US Department of Agriculture Forest Service
We assessed the effects of fire on the quality of herbaceous and browse forage for elk (Gervus e/aphus) and domestic sheep in the aspen (Populus tremu/oides) forest type. Selected forage species were sampled on burned and adjacent unburned areas during the summers of the first and second years after autumn prescribed burning of three sites in southeastern Idaho. These samples were analyzed for in vitro dry matter digestibility (IVDMD), crude protein, calcium, and phosphorus. This aspen type has a highly nutritious understory irrespective of burning. We found additional improvement in forage quality as a result of prescribed burning. In the middle of the first summer, aspen on the burned areas had higher crude protein and phosphorus contents, higher elk IVDMD, lower calcium contents, and lower calcium/phosphorus ratios than aspen had on the unburned areas. A month later, only crude protein levels of aspen remained higher on the burns. All of the shrubs analyzed in the first summer had higher crude protein levels on the burned areas. A year later, none of the shrubs or forbs on the burns had better forage quality than those under nearby unburned aspen. Pinegrass (Ga/amagrostis rubescens) on the burned areas in the second summer had more robust growth but lower IVDMD and crude protein values, likely due to more extensive flowering and seed production, than did pinegrass on unburned areas. Prescribed burning on these sites changed species composition from dense shrub motts to more palatable and nutritious forbs than were found on the unburned areas.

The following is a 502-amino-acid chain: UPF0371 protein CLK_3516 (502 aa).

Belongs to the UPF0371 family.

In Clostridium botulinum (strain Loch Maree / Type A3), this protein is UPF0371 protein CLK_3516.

DeByle, N.V., Urness, P.J., & Blank, D.L. 1989. Forage quality in burned and unburned aspen communities. US Department of Agriculture Forest Service. Odgen, UT. 404.